Vol 18, No 4 (2011)
Original articles
Published online: 2011-07-15

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Improving the precision of QT measurements

Borje Darpo, Anthony A. Fossa, Jean-Philippe Couderc, Meijian Zhou, Anna Schreyer, Mark Ticktin, Alex Zapesochny
Cardiol J 2011;18(4):401-410.


Background: Accurate and precise QT interval measurement is very important for both regulatory and drug developmental decision making. These measurements are often made using a manual or semi-automated technique, and the associated variability necessitates sample sizes of around 50 to 70 subjects in thorough QT/QTc studies. The purpose of this study was to compare the reproducibility and precision of a semi-automated (SA) method and a high-precision (HPQT) technique for ECG extraction and QT interval measurement on two thorough QT/QTc (TQT) studies conducted in compliance with ICH E14.
Methods: Data from 35 healthy subjects from two different crossover TQT studies on treatment with placebo and moxifloxacin was analyzed. Both methods examined the RR and QT intervals measured in lead II or the lead with the highest quality T-wave on a single beat basis using the QT algorithm included in the COMPAS software package. ECGs were measured at a protocol-specific timepoint.
Results: The effect of moxifloxacin on the QTc interval was highly reproducible in the two studies, and assay sensitivity was met with both methods. Pairwise comparison of QTcF values between methods demonstrated high agreement with no bias, small mean differences (below 1.5 ms) and narrow limits of agreement. HPQT improved the precision of the QTc measurement by 31% in Study I (standard deviation of DQTcF: SA 8.9 ms; HPQT 6.3 ms) and by 15% in Study II (SD: SA 9.7 ms; HPQT 8.3 ms).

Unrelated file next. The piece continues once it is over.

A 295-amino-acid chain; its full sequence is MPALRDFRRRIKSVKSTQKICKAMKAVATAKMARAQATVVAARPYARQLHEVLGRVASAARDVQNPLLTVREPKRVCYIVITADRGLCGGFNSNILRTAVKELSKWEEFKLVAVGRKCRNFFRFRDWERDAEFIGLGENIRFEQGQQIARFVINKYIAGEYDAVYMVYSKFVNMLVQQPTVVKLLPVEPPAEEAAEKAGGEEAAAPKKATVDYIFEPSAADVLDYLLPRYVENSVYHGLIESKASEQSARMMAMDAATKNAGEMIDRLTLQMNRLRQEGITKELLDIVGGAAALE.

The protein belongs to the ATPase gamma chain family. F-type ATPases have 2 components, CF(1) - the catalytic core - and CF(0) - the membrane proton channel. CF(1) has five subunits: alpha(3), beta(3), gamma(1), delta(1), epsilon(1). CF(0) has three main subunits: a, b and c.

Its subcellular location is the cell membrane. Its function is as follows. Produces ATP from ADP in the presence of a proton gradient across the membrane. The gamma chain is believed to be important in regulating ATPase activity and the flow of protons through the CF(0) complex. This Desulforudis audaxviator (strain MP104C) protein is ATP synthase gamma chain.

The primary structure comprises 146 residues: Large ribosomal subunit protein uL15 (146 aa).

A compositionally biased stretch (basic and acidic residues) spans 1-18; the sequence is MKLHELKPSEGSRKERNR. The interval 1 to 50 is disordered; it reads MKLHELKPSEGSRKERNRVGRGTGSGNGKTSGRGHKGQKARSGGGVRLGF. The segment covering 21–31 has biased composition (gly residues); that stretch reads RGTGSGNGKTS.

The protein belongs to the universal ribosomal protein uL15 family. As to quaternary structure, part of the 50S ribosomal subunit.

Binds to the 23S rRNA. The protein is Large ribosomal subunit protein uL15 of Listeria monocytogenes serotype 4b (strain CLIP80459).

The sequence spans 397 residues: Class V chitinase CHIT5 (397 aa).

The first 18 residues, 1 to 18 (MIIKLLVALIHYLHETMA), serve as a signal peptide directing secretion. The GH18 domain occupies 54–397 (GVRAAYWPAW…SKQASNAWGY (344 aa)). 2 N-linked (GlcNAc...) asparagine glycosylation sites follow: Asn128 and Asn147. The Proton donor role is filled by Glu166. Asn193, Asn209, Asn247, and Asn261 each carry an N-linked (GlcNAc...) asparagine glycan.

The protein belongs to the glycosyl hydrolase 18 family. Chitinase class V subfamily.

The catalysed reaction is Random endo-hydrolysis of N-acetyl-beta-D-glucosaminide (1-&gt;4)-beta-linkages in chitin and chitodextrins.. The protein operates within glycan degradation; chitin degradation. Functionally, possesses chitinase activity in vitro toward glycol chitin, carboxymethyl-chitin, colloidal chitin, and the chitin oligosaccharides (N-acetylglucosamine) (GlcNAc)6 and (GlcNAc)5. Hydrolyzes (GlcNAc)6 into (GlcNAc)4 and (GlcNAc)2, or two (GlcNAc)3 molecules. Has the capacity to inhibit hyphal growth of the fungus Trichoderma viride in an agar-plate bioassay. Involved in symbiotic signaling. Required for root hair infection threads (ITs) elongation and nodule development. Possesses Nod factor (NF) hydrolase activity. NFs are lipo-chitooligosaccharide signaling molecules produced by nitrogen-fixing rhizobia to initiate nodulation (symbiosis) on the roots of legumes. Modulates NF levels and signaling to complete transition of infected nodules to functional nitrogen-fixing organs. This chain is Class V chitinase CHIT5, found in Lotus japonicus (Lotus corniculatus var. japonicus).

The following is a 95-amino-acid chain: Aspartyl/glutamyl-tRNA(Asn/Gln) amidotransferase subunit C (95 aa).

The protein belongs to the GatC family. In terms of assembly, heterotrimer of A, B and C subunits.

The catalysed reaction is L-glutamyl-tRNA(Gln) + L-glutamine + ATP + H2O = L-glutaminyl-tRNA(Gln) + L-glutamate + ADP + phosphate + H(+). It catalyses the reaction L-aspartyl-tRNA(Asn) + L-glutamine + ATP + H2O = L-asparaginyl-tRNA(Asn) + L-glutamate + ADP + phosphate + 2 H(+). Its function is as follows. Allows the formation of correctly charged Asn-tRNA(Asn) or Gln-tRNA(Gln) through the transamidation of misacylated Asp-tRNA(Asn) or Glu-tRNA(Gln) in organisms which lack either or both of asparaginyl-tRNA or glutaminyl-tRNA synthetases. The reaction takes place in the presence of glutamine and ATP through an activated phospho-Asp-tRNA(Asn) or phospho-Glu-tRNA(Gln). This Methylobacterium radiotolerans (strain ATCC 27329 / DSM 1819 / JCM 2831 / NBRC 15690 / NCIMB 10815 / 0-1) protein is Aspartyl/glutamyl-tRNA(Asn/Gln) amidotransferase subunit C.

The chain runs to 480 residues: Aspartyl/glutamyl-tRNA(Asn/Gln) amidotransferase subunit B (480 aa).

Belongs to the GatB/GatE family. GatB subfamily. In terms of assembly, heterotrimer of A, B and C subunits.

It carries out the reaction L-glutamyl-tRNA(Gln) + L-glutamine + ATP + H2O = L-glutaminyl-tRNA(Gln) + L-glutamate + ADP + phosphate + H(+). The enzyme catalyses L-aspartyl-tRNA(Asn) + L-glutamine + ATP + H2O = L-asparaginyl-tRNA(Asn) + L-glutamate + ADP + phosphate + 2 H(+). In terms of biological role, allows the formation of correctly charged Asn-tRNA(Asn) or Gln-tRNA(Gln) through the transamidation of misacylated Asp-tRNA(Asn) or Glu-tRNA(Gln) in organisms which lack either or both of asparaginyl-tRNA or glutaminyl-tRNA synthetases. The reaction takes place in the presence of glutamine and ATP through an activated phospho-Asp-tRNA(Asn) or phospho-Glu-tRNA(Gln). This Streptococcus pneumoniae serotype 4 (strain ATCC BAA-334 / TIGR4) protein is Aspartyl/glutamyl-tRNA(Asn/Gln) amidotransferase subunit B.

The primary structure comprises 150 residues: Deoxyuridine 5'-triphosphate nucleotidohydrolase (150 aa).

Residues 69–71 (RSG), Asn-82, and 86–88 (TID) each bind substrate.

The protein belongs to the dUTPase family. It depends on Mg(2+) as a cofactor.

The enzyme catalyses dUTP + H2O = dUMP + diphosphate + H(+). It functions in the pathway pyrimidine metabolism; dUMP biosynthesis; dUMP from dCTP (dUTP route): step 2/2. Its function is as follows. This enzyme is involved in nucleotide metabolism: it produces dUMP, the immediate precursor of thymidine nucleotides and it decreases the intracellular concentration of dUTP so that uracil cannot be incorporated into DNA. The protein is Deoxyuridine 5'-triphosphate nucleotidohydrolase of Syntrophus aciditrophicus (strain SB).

Conclusions: The HPQT QT measurement technique detected the effect induced by moxifloxacin with the same accuracy as SA techniques, and with clearly improved precision. More precise QTc measurement has important implications in terms of lowering the likelihood of false positive results and/or reducing the sample size in TQT studies, as well as improving the utility of QT assessment in early clinical development. (Cardiol J 2011; 18, 4: 401–410)

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